Over the last decade, International Practice Theory has become a strong voice in the repertoire of International Relations theory. A significant number of scholars have engaged in developing a practice-based research and theory for international relations. Practice-driven research remains a very young, dynamic, and highly promising theoretical approach to the study of international relations. Indeed, the practice turn appears to be one of the most productive theoretical and empirical endeavors of IR scholarship in the present decade. Several scholars, each from a slightly different theoretical angle, have introduced practices as an ontological phenomenon and analytical framework into IR scholarship, and spelled out the spectrum and consequences of the practice turn for the field or developed distinct theories and frameworks. With so much theoretical and empirical work already in place it seems to be the right time to pause for a moment and clarify in which sense this community of scholars essentially shares a common agenda, which is broad enough to allow for disagreements and controversies, but which is also recognizable as a distinct type of IR scholarship. To date, no explicit collective discussion has taken shape about the contours that define the practice turn in IR scholarship as a distinct theoretical approach.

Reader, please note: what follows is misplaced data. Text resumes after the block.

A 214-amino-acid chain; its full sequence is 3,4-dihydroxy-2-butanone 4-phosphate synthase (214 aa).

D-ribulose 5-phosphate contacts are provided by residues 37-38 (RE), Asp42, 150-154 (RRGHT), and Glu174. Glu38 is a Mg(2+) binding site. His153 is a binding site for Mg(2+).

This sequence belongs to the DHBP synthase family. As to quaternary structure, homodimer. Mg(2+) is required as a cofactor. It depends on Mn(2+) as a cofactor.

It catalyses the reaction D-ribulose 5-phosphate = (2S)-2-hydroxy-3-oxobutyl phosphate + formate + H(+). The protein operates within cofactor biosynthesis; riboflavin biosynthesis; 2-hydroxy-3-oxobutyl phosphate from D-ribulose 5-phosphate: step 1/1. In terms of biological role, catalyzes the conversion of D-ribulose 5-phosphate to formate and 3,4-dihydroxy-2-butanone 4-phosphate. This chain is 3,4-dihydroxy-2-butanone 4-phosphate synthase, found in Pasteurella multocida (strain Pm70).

The purpose of a workshop, taking place in Cardiff on the 14th and 15th of October, was to do precisely that. Anchoring the discussion in concepts vital in the practice theoretical vocabulary (such as knowledge, power, or order), participants in the workshop explore the identity, borders, and future of International Practice Theory. Participants include Ted Hopf (Singapore), William Walters (Canada), Vincent Pouliot (Canada), Merje Kuus (Canada), Steven Bernstein (Canada), Anna Leander (Denmark), Rebecca Adler-Nissen (Denmark), Joelle duMouchel (Denmark), Frank Gadinger (Germany), Hilmar Schaefer (Germany), and Morten Andersen (Norway).